NEW YORK (Reuters) - Bristol-Myers Squibb Co’s (BMY.N) first-quarter results beat expectations, bolstered by the weaker dollar and demand for its drugs to treat cancer, rheumatoid arthritis and hepatitis B.
The company said on Thursday it earned $1.37 billion, or 57 cents per share. That compared with $1.1 billion, or 43 cents per share, in the year-earlier period.
Excluding special items, Bristol-Myers earned 58 cents per share. Analysts on average had expected 53 cents, according to Thomson Reuters I/B/E/S.
Revenue rose 4 percent to $5.01 billion, topping a Wall Street forecast of $4.95 billion.
Bristol-Myers, whose first-quarter results were also helped by lower taxes, reaffirmed it expects earnings this year, excluding special items, of $2.10 per share to $2.20 per share -- little changed from 2010.
“It was a good quarter, surpassing earnings expectations by 5 cents, but yet they didn’t raise their 2011 forecast,” said Standard and Poor’s analyst Herman Saftlas. “That suggests Bristol-Myers is cautious about the rest of the year.”
Sales of the company’s biggest product, blood-clot preventer Plavix, rose 6 percent to $1.76 billion. Demand for the pill, sold in partnership with Sanofi-Aventis (SASY.PA), is expected to plunge a year from now, when cheaper generics become available in the United States.
Bristol-Myers is counting on new medicines and its pipeline of promising experimental drugs to cushion that blow.
“The question is how successful these new products will be in offsetting the Plavix patent cliff,” Saftlas said. “That’s a big mountain to climb.”
Saftlas, who has a “hold” rating on company shares, said it is too early to know how well the newer products will cushion Bristol-Myers. But in the meantime, he said investors can take comfort in the company’s generous dividend and strong management.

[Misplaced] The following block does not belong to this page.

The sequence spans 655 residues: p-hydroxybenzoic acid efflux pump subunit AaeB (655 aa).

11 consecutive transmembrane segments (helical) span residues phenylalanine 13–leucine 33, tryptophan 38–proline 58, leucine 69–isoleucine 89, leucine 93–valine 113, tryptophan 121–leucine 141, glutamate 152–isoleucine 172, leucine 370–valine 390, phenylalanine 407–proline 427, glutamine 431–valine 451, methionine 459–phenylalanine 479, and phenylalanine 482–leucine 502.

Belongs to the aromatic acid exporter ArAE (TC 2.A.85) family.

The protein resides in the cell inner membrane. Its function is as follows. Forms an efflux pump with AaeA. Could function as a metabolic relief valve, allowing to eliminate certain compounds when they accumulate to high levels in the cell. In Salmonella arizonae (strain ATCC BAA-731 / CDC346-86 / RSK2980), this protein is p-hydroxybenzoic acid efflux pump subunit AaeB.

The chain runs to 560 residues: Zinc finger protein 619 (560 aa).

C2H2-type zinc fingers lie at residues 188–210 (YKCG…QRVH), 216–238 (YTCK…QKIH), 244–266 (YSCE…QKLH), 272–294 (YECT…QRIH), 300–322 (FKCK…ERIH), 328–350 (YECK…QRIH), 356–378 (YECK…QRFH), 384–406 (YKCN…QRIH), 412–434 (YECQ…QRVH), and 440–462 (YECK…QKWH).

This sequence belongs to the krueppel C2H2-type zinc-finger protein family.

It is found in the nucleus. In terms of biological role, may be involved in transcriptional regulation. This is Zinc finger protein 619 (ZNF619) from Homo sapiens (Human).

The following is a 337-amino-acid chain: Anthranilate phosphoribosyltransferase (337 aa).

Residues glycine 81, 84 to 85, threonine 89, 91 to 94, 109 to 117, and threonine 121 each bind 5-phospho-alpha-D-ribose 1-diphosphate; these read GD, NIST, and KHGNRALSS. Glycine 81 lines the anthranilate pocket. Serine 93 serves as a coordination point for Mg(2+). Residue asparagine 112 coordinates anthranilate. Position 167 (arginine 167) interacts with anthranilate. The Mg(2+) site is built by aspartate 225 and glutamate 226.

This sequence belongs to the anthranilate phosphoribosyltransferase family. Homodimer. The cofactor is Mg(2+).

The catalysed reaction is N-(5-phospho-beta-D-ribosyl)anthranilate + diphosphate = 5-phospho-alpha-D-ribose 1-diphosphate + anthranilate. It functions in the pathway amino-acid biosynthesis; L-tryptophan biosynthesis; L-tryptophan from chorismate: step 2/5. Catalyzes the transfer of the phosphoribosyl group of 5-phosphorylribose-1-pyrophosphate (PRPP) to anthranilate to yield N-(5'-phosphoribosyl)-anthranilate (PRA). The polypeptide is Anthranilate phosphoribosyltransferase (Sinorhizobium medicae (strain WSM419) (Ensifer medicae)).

Michael Liss, senior portfolio manager of American Century Value Fund, said Bristol-Myers’ stock does not reflect the company’s value as a potential acquisition for larger drugmakers.
“Bristol stands out as a best takeover candidate because they have so many good drugs coming out,” said Liss, who estimated its shares could be worth up to $36 to an acquirer.
Shares were down 2 cents to $28.26 in afternoon trading on the New York Stock Exchange.
U.S. regulators in March approved Yervoy (ipilimumab), which prolonged lives of patients with melanoma in clinical trials and is expected to garner blockbuster sales.
The company’s experimental blood thinner Eliquis (apixaban) and the drug Nulojix (belatacept) to prevent rejection of transplanted kidneys have won backing from European drug regulators.
Sales of Orencia, used to treat rheumatoid arthritis, rose 18 percent to $199 million, while sales of leukemia treatment Sprycel jumped 31 percent to $172 million. Sales of Baraclude, for hepatitis B, grew 27 percent to $275 million.
But some older drugs held down results, including blood pressure treatment Avapro, whose sales fell 8 percent to $290 million, and colon cancer drug Erbitux, whose sales slipped 1 percent to $165 million.
Sales of schizophrenia treatment Abilify, once one of Bristol-Myers’ fastest-growing products, rose just 1 percent to $624 million. The company now keeps a lower percentage of Abilify sales under a restructured agreement with its longtime partner Otsuka Pharmaceutical Co.
“It was a solid, if somewhat uninspiring, quarter,” said John Rosebrough, a portfolio manager for the Archer Funds who added that company shares are trading below their fair value.
Reporting by Ransdell Pierson; Editing by Gerald E. McCormick and John Wallace